Thanks as always to The Other McCain, Pirate’s Cove and Bacon Time for the Rule Five links! Also, make sure to check out the latest in my Gold Standards series over at Glibertarians – this one discusses the great Winchester Model 52.
City Journal’s Michael Gibson chronicles the utter disaster that is San Francisco. Excerpt:
Even before the current Covid-19 pandemic, San Francisco was a deeply troubled city. It ranks first in the nation in theft, burglary, vandalism, shoplifting, and other property crime. On average, about 60 cars get broken into each day. Diseases arising from poor sanitation—typhoid, typhus, hepatitis A—are reappearing at an alarming rate. Fentanyl goes for about $20 a pill on Market Street, and each year the city hands out 4.5 million needles, which you can find used and tossed out like cigarette butts in parks and around bus stops. The city’s department of public works deploys feces cleaners daily—a “poop patrol” to wash the filth from the sidewalks.
This is just a brief summary of the lack of hygiene and common decency. A reasonable person might declare an emergency, but in her first official act, Breed swore in Chesa Boudin, San Francisco’s new district attorney, before a packed house at the Herbst Theater. “Chesa, you have undertaken a remarkable challenge today,” said U.S. Supreme Court Justice Sonia Sotomayor in a congratulatory video message. “I hope you reflect as a great beacon to many.” Boudin’s résumé boasts of a stint working directly for the late dictator Hugo Chávez in Venezuela, who turned a once-rich nation back to the dark ages. “We will not prosecute cases involving quality-of-life crimes,” Boudin promised during his campaign. He must have witnessed the success of that policy in Caracas, which was voted the world’s most dangerous city in 2018.
Even the sights and sounds of the city suggest a certain derangement. When the Bay Area Rapid Transit (BART) system was first built in the 1970s, its designers failed to understand the acoustics between wheel, track, and tunnel. Since the nineteenth century, competent railroad engineers have known that a tapered, flanged wheel will handle turns better and generate less noise. For some reason, BART designers ignored this design in favor of a cylindrical wheel with a straight edge. Years of wear and tear have degraded the screech into a mad howl. According to a recent count by the San Francisco Chronicle, BART has lost nearly 10 million riders on nights and weekends because of the noise, grime, and lack of safety. It doesn’t help that it has also become a de facto shelter for drug addicts and the mentally ill.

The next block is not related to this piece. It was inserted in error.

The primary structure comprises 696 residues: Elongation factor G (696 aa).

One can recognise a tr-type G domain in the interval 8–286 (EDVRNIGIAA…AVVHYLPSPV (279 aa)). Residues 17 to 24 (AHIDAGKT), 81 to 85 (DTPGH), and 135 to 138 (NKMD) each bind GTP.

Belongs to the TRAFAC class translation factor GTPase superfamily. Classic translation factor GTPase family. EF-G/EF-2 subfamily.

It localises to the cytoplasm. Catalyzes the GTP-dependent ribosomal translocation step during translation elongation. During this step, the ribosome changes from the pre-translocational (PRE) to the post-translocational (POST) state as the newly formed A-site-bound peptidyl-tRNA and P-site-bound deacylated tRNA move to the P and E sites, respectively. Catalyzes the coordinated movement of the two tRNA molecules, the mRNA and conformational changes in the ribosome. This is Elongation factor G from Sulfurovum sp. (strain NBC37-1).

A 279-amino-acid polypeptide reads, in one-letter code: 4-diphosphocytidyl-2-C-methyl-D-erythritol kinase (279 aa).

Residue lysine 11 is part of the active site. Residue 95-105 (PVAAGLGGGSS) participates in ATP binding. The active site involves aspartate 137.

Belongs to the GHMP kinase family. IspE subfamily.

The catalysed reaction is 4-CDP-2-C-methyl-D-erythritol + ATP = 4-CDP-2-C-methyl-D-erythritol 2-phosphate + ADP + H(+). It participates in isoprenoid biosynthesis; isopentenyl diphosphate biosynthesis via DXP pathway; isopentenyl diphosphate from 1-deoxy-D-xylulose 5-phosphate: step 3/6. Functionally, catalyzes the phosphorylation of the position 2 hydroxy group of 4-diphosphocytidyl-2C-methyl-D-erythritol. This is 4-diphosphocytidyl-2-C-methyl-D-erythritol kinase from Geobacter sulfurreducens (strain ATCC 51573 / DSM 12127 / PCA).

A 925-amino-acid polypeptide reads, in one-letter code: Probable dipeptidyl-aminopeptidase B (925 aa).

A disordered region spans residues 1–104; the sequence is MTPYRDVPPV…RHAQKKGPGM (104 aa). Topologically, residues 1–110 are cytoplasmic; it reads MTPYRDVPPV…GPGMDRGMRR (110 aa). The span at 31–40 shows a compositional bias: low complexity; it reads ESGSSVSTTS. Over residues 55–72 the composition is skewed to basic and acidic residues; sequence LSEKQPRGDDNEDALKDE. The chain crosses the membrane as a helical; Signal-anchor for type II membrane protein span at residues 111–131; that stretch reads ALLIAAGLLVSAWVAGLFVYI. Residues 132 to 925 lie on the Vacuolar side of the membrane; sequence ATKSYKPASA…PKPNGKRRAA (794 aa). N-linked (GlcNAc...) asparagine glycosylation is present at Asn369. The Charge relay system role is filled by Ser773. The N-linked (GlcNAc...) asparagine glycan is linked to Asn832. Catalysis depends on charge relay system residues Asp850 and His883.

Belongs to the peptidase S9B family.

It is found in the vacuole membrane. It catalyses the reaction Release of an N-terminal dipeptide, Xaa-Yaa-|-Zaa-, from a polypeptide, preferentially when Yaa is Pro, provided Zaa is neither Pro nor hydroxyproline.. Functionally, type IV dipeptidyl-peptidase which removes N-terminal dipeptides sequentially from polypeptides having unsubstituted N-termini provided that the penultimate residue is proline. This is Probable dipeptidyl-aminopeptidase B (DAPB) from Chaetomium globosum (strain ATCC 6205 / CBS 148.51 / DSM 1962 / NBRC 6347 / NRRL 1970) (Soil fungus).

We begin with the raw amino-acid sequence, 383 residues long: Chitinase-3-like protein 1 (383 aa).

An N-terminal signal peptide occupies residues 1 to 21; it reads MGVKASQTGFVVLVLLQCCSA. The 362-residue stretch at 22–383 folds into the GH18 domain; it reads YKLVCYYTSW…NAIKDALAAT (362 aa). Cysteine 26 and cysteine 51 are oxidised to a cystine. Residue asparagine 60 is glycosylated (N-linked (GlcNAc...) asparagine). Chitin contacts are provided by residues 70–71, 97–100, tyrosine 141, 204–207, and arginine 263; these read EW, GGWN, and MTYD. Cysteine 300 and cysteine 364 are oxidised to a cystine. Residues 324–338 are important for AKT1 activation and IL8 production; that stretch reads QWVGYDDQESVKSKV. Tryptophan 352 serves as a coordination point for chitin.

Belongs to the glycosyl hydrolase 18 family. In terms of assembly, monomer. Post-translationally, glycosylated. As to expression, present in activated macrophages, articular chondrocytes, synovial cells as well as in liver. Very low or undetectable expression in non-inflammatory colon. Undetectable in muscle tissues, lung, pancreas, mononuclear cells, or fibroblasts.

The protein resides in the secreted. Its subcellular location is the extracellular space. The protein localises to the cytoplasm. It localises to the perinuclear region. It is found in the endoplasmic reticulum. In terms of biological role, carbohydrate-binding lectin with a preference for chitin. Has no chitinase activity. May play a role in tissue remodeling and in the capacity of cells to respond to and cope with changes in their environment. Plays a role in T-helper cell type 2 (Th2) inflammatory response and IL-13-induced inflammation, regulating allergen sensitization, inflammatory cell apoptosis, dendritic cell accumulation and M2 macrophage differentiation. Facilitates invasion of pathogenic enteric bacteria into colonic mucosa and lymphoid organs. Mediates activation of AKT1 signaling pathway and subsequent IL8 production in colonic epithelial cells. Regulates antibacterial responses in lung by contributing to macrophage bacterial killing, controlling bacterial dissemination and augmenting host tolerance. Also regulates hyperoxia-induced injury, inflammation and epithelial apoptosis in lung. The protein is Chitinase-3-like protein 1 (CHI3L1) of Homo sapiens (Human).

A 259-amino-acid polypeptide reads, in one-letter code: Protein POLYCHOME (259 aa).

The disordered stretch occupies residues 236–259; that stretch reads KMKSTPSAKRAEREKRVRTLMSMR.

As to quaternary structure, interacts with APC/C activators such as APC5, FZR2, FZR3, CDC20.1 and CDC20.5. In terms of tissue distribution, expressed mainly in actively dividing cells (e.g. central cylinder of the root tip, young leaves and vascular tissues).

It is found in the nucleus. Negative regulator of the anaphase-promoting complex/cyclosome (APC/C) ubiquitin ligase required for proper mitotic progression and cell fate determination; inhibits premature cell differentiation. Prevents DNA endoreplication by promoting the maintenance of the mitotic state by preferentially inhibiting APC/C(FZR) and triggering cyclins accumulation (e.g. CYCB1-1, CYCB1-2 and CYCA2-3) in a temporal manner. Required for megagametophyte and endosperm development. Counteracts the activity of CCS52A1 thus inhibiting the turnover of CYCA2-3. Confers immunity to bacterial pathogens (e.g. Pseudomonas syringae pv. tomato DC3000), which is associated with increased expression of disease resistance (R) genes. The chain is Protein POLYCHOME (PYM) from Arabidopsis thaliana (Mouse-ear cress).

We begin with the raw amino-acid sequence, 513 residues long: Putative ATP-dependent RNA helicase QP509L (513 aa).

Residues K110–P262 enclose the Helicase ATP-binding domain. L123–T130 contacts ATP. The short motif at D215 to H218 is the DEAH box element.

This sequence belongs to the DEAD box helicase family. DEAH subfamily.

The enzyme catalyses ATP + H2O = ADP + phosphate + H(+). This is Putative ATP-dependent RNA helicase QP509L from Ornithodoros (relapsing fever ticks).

The Old Man used to tell of visiting San Francisco briefly in 1945. His one-day impression of that city was that it was a marvel, a booming metropolis, clean, shining and prosperous. My Uncle George was stationed in the area in the early Fifties and spent a fair amount of free time mooching about the waterfront and in Chinatown, and spoke enthusiastically about what a great place the Bay Area was.
Things were bad when I spent 2017 in the area, and the rot had spread as far as Silicon Valley, where bums sleep in the parks and along the trails and side streets are lined with parked RVs. On our few ventures into the downtown area, we were treated to the sights, sounds and smells of Frisco’s bum, drug and feces-coated streets. As Mr. Gibson points out, they have gone from bad to worse.
I’ve harped on this theme for some time now. But it’s hard to watch what was one of America’s great cities descend into chaos; but holy crap, a DA who worked for Hugo Chavez? That’s well past chaos and into enemy action.
It’s hard to find a good solution for San Francisco, where people keep voting in the lunatics running this asylum. As Mencken pointed out, democracy is the idea that the people know what government they want and deserve to get it, good and hard.
San Francisco in particular and, honestly, California in general, seem determined to prove Mencken right.